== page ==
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Thread: Sustainable Agriculture

  1. #1
    Bullajami's Avatar
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    Sustainable Agriculture

    Mrs Bull and I are trying to wean ourselves away from the products BIG AGRICULTURE is churning out. Watch the documentary FOOD INC if you want to know more about why.

    Finding 100% grass fed beef and free range chicken is proving problematic. While price isn't a huge deal, the stuff I want is more expensive - and I am finding the price range to be enormous as well. (i.e. something that was $8.99 at one store was $17.59 at another.) I would like to at least be getting the best deal available.

    I am also dubious of marketing. I have some Perdue chicken labeled "cage free". I strongly suspect "cage free" does not mean what I hope it means - that the chickens were allowed to roam until they were harvested. I also see beef labeled GRASS FED in big letters and grain finished in little letters.

    Is anyone else more experienced at this that has some pointers on where to get reliable, affordable food, and information?
    Peace,
    Bull

    "Agree with Bull on this one..."
    - janeg
    August 10, 2011

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  3. #2
    BernardDogs's Avatar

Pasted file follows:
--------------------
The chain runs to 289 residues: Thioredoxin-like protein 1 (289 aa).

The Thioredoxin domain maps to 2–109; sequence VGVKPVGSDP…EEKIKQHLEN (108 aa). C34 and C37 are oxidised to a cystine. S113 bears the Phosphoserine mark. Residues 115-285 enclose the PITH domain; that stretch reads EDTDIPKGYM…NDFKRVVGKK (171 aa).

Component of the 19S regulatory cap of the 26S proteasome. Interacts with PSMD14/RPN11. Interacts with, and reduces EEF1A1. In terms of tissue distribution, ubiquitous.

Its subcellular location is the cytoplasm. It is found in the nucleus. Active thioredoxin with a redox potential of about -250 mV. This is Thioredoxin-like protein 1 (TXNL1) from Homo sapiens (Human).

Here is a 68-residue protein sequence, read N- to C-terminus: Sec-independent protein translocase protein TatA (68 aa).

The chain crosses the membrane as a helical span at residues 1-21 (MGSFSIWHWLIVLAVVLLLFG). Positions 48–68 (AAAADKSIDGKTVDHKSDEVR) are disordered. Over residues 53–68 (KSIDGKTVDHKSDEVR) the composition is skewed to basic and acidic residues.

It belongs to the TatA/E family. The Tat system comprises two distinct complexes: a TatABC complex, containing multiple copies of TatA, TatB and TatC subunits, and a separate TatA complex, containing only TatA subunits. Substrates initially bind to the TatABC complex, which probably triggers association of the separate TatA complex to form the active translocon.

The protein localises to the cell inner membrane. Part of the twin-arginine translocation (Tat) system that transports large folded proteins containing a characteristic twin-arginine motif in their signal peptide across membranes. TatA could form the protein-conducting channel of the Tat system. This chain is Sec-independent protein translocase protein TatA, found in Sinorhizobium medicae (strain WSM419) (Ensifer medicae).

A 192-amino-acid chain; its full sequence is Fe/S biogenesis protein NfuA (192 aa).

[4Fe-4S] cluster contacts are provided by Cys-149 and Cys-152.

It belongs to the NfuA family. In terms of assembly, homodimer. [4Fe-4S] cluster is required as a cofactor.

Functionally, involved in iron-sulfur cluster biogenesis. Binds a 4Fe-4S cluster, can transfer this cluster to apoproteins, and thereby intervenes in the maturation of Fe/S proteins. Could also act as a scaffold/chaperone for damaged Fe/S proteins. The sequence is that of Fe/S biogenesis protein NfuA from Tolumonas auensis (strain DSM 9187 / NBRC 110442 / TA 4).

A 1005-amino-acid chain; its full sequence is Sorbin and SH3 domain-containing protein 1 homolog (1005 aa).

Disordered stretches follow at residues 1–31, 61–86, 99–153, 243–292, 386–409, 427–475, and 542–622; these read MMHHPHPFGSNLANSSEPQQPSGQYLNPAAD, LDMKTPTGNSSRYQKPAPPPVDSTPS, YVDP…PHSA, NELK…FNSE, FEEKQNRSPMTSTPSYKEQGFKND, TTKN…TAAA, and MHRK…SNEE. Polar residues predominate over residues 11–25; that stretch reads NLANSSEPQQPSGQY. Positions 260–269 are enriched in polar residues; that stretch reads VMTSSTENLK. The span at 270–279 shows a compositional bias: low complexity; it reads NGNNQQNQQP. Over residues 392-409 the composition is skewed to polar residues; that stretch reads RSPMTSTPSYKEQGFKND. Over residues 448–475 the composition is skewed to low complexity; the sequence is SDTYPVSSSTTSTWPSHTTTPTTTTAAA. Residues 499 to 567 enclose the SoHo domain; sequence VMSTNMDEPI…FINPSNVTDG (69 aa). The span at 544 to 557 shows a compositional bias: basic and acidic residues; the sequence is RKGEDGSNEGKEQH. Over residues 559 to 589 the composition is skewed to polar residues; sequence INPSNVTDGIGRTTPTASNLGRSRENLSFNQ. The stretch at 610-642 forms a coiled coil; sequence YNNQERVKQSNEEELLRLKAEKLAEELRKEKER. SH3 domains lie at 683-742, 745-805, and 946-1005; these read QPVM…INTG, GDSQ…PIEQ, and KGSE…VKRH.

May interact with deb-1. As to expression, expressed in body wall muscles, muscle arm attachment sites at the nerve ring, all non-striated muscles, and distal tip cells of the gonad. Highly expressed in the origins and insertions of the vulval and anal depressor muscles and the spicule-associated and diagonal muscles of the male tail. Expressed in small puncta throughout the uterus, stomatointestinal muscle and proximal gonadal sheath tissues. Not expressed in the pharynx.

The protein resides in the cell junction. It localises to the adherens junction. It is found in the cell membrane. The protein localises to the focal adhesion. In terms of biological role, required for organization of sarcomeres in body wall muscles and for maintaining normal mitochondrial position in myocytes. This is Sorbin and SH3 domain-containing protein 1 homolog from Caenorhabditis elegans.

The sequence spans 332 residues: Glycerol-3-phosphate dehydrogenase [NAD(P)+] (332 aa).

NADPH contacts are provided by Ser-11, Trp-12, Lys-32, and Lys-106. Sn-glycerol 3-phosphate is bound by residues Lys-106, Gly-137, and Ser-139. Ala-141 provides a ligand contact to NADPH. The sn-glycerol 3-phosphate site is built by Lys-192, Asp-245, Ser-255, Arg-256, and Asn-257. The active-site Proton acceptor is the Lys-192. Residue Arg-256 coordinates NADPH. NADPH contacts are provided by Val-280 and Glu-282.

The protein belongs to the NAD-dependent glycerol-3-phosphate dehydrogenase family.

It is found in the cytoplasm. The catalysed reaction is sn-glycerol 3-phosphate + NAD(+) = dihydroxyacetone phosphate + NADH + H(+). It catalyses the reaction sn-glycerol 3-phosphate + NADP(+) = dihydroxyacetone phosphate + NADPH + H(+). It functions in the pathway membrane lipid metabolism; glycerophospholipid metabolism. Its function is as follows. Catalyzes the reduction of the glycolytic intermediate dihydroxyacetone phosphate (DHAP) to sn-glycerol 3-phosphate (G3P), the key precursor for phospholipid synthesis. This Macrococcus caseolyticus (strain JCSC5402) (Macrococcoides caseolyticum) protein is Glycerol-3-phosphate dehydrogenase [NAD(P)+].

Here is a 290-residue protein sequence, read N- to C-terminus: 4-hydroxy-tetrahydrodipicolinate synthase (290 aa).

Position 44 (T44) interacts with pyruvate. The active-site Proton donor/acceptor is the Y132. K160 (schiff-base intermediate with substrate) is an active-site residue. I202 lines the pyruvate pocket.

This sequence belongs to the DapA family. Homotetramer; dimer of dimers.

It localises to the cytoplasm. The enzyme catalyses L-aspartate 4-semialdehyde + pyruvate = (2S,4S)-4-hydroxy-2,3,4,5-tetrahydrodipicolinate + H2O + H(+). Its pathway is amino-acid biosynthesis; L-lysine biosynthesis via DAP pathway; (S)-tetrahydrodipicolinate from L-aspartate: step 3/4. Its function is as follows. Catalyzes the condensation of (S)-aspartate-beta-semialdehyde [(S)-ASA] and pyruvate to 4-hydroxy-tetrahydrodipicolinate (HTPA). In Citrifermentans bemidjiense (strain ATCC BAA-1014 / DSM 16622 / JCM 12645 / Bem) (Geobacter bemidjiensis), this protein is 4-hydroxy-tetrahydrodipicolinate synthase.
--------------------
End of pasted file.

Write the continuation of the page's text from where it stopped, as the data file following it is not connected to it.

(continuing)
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    Re: Sustainable Agriculture

    What's up players?!?!!?

    The Bull brought me into this discussion from my virtual hideout. How the heck are all you grinders doing?

    My short answer ... which is all I can afford to give right now ... is that you are quite correct to be wary of the marketing claims on most of the packaging. Grass fed, cage free, etc. are all regulated terms that may or may not mean what you want them to mean. You're also wise to be moving in the direction you are moving. We still find it very confusing to know the true origins of what we are purchasing. I go into the game assuming that if I can't find the supplier in my local phone book (local web search), that I'm buying product that is still very much impacted by big agri. If you have a local coop grocery store, instead of a chain, you're also more likely to be purchasing actual local and grass fed beef, etc. You'll have to deal with more than a few hippies. Let me know if you want me to put together a tutorial for that. After a while, you may feel the urge to get something pierced on your face ... that's perfectly normal.